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Payday lenders agree to stop 'deceptive and illegal' practices

Court agreement could save borrowers big money

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 Updated:

Payday lender turned racecar rookie, Scott Tucker

Level 5 Motorsports/Flickr

Controversial lenders that claim to be owned by Indian tribes and offer payday loans over the Internet have agreed to stop practices that federal authorities say deceive borrowers and violate federal laws.

The agreement, filed in federal court, could save borrowers hundreds of dollars on each payday loan.

The Federal Trade Commission last year sued an Overland Park, Kan., company, AMG Services, to recover millions of dollars in revenues, alleging that borrowers were illegally deceived. The business was founded and is still managed by Scott Tucker, best known as an endurance race-car driver who recently won the Baltimore Grand Prix.

The Center for Public Integrity first exposed Tucker’s business practices in an investigation done with CBS News.

The case awaits trial. But the FTC argued that AMG Services was continuing to mislead thousands of new borrowers. Tucker and the representatives from the Indian tribes last month agreed to change the practices that the FTC said were illegal.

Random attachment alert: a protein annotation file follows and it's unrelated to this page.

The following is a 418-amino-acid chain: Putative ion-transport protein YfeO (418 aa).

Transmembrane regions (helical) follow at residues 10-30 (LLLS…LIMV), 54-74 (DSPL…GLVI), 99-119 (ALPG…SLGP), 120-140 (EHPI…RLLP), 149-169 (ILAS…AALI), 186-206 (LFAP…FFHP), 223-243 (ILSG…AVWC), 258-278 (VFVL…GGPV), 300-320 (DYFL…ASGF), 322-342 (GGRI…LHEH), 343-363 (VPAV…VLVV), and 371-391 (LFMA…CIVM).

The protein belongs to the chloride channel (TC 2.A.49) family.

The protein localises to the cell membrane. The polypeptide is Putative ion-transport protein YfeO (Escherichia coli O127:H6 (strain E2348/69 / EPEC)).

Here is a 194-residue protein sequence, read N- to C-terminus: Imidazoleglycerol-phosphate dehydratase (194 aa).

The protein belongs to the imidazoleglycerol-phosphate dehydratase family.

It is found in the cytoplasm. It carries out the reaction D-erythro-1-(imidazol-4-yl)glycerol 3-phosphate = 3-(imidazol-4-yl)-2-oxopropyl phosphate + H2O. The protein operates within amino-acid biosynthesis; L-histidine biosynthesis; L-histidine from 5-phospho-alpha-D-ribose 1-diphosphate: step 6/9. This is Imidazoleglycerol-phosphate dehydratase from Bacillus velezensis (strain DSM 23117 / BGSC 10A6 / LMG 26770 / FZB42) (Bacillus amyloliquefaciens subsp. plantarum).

Borrowers previously had to give the lenders direct access to their bank accounts and have payments automatically withdraw from their checking account. But instead of a single payoff, the lenders would withdraw interest-only payments for months.

By drawing out the loan payments out, a $300 loan could end up costing the borrower nearly $1,000. The FTC said this was not properly disclosed under the Truth-in-Lending Act.

With the agreement filed in a federal court in Nevada, the lenders will no longer require access to a borrower’s bank account and the loans will be paid off in one payment. The lenders also agreed not to tell borrowers that they could go to jail or be sued if they didn’t pay the loan back.

Authorities in several states had pursued AMG Services, accusing the company of violating state payday lending laws. Seventeen states restrict or forbid payday loans.

Nearly all states require payday lenders to register. But AMG Services said it was owned by Indian tribes and therefore had tribal sovereign immunity. Those tribes are the Miami and Modoc of Oklahoma and the Santee Sioux of Nebraska.

The attorney general of Colorado spent years battling the tribes in court, showing that they receive only 1 percent of the revenue from the business. Bank records show that much the rest of the money is used to bankroll Tucker’s personal expenses, including millions spent each year on his racing team, Level 5 Motorsports.

The tribes argue that the FTC cannot sue them either, an issue that will be decided in federal court. Other issues yet to be decided are whether the lenders are violating federal law and if so, how much money they would have to pay back.

The lenders use a variety of brand names, including UnitedCashLoans, US FastCash, 500Fastcash, OneClickCash and Ameriloan.